After years of holding off on officially designating the Haqqani Network as a terror organization, in the hopes of enticing them into a peace deal, the Obama administration closes the door.
Last week, the U.S. government added the Haqqani Network, a violent insurgent group operating in Afghanistan and Pakistan, to its official list of Foreign Terrorist Organizations. While some analysts have questioned the move, it is a smart decision that will pay serious dividends for U.S. security.
Blacklisting the Haqqani Network was long overdue, coming nearly a year after Admiral Mike Mullen told a Senate hearing that the group "acts as a veritable arm of Pakistan's Inter-Services Intelligence Agency," or ISI. At the time, only the organization's top leadership was sanctioned through travel restrictions and arrest warrants.
The Haqqani Network is, by any definition of the word, a terrorist organization. U.S. officials accuse the Haqqani Network of perpetrating not only multiple violent acts against the U.S. and Afghan militaries, but terror attacks against civilians within Afghanistan. Their hallmark is the "spectacular attack": big, high visibility, and against a target of symbolic importance (such as an embassy). The Haqqani Network has also attacked the 2007 Independence Day parade in Kabul, several hotels hosting foreign nationals, schools in eastern Afghanistan, clinics, hospitals, and government offices.
So why have some analysts questioned the move? Two scholars of the Taliban, Alex Strick van Linschoten and Felix Keuhn, argued in the New York Times that the listing is pointless:
The decisions we make today will shape and constrain our future policies. Between 2002 and 2004, for example, some senior Taliban leaders sought reconciliation and cooperation with the Afghan government and the international community. The negative responses they received left little room but to pursue the path of resistance. Likewise, listing the Haqqanis as an F.T.O. now will deter them from coming to the negotiating table. It will also be seen as a sign of American insincerity by the Taliban and thus play into the hands of those opposed to a conciliatory approach.
They cite several U.S. leaders suggesting that the Haqqani group might be open to reconciliation. Still, the idea that the Haqqanis might accept a political role in a future Afghanistan has been making the rounds for years.
At the same time, experience should inspire skepticism of a possible Haqqani reconciliation. While the mainstream Taliban has publicly expressed interest in a negotiated settlement with the Afghan government, the Haqqanis have not. Despite Secretary of State Hillary Clinton's attempt last to reach out to the Haqqanis for talks, using the Pakistani government as an intermediary, those efforts failed.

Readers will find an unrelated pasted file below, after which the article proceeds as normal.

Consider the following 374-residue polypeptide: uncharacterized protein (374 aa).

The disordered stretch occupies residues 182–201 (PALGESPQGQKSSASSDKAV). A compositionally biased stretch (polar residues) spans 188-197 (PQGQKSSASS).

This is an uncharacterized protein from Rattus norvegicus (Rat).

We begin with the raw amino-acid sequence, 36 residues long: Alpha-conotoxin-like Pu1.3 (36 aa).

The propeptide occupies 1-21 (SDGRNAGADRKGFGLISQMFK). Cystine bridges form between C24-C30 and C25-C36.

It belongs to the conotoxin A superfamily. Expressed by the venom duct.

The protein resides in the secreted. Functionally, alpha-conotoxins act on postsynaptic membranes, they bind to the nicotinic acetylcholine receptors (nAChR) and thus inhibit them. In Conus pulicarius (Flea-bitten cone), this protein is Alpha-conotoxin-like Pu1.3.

Designating the entire Haqqani organization, and not just its senior leadership, as terrorists could carry a number of benefits. Most important, the designation limits Pakistan's options for dealing with them openly. The Haqqanis operate in many respects like a big black market criminal enterprise; they get away with a lot of travel and illegal business activities because of the tacit tolerance they seem to enjoy in some quarters of the Pakistani government.
Pakistan's support for the group is integral to their successful financing. Being put on the FTO blacklist allows the U.S. Treasury Department's highly effective terrorist financing cell to target the organization. Additionally, listing one of the Pakistani government's favorite terrorist groups gives the U.S. government additional leverage in its discussions with Islamabad over the future of Afghanistan.
Arguably, the biggest barrier to a negotiated settlement in Afghanistan is not the insurgency itself, but Pakistan. Islamabad has stood in the way of negotiation efforts it dislikes, and has declined to participate in other efforts that have targeted favored groups such as the Haqqanis. The FTO designation gives the U.S. more leverage for constraining Pakistan's ability to support the terrorist group.
The FTO designation also shows how smart it was to develop the Northern Distribution Network, a supply network into Afghanistan. The opening of the NDN, which is a northern alternative to Pakistan's vital supply lines for the war in Afghanistan, gave the U.S. the capacity to sit out Pakistan's eight-month closure of the supply lines earlier this year. Islamabad can no longer hold those supply lines over Washington's head, and in return Washington is applying additional pressure on Islamabad.
That's not to say there aren't downsides: van Linschoten and Keuhn might in fact be right that the Haqqanis are less likely to participate in a negotiated settlement inside Afghanistan. But that doesn't mean the blacklist is a bad idea. The Haqqani Network has operated far more openly than other insurgent groups active in Afghanistan, to their great benefit and our great loss. It's past time they feel the same financial, political, and social pressure the have other groups.
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